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Tandospirone, a 5-HT1A agonist, ameliorates movement disorder via non-dopaminergic systems in rats with unilateral 6-hydroxydopamine-generated lesions

Elsevier B.V.
Publication Date
DOI: 10.1016/j.brainres.2006.07.003
  • Parkinson Disease
  • 5-Ht1A Receptor Agonist
  • Tandospirone
  • 6-Hydroxydopamine
  • 8-Ohdpat
  • Way-100635
  • Rotation Behavior
  • Medicine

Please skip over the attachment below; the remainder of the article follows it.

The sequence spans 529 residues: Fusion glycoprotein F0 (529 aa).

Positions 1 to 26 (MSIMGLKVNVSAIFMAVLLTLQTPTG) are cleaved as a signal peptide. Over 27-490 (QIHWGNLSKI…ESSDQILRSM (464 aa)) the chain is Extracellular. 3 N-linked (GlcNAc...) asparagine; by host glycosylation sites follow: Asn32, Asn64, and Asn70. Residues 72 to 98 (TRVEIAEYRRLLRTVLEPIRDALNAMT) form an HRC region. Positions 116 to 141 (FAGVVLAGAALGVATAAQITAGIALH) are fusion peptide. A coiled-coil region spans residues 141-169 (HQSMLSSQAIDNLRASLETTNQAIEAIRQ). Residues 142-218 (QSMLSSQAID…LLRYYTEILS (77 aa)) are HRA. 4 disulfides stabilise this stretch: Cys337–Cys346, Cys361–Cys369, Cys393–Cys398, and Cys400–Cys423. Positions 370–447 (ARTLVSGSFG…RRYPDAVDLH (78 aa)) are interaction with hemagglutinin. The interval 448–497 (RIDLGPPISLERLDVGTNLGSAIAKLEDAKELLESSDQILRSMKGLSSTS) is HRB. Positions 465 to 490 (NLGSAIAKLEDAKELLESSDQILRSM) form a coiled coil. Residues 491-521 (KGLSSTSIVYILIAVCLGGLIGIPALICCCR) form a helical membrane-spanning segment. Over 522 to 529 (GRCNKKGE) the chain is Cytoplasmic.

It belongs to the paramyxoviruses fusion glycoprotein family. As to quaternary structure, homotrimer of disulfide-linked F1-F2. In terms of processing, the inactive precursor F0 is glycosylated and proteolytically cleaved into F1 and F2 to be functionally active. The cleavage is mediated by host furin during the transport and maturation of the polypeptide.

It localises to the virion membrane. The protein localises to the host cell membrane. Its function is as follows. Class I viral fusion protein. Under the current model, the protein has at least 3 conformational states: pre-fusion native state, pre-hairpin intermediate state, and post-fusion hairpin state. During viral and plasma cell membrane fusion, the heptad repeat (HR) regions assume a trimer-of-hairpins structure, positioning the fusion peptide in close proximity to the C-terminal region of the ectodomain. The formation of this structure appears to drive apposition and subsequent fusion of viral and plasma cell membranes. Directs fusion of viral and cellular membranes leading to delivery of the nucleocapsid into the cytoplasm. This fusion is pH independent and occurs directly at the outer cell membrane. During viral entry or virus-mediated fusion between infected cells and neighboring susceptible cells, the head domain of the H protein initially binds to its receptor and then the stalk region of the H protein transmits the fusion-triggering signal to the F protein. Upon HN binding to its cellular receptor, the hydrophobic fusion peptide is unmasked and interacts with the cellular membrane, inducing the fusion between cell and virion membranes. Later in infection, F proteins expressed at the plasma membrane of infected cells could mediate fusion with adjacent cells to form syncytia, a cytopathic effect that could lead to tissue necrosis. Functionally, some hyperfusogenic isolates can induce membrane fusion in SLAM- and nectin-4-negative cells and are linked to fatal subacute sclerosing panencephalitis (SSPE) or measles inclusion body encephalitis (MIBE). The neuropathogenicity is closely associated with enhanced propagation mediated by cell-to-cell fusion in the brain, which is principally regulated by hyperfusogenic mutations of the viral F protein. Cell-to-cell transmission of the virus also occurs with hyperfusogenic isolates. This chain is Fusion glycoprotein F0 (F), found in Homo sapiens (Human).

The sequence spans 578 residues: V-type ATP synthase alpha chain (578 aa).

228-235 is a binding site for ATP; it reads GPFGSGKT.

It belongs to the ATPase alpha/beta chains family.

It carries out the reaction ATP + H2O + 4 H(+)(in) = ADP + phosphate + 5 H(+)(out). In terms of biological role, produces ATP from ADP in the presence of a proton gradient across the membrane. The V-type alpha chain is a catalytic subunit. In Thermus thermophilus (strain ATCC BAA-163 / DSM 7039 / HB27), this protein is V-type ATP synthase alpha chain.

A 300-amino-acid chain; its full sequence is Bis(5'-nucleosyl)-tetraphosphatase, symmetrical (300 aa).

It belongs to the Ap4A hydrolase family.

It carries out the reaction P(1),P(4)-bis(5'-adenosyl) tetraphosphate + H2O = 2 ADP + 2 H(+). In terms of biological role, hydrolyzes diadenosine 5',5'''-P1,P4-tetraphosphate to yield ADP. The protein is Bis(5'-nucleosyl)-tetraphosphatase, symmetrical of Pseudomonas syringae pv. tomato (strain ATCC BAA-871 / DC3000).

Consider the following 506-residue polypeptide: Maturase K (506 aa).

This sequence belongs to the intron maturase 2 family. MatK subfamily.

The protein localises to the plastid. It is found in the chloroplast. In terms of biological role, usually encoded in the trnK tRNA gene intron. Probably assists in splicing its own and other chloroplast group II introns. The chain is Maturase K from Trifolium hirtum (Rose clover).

Abstract Serotonin 1A (5-HT1A) receptors are distributed throughout the brain with their highest concentrations in the frontal cortex, subthalamic nucleus and entopeduncular nucleus as well as the dorsal and median raphe nucleus. There is growing evidence that 5-HT1A receptor agonists have an antidepressant effect in individuals with major depressive disorders. Recent clinical studies suggest that tandospirone, a highly potent and selective 5-HT1A receptor agonist used clinically as an antidepressant in Japan and China, may act as an antiparkinsonian drug. In the present study, we investigated the effect of tandospirone on contralateral rotational behavior in a unilateral hemiparkinsonian rat model produced with 6-hydroxydopamine (6-OHDA). Tandospirone, as well as 8-hydroxy-2-(di- n-propylamino) tetralin (8-OHDPAT), significantly increased contralateral turnings in a dose-dependent manner (0.5–10 mg/kg). Tandospirone also remarkably potentiated the contralateral turning induced by 0.025 mg/kg of apomorphine. Pretreatment with WAY-100635, a 5-HT1A receptor antagonist, almost completely blocked the contralateral turning behavior evoked by tandospirone and 8-OHDPAT, but not that by apomorphine. SCH-23390, a selective dopamine D1 receptor antagonist, did not affect on the tandospirone-induced rotational behavior. These results suggested that tandospirone could act on postsynaptic 5-HT1A receptors and modulate excitatory amino acid pathways in the basal ganglia. Thus, tandospirone could have therapeutic potential for the treatment of Parkinson's disease by modulating neuronal activities of non-dopaminergic pathways.

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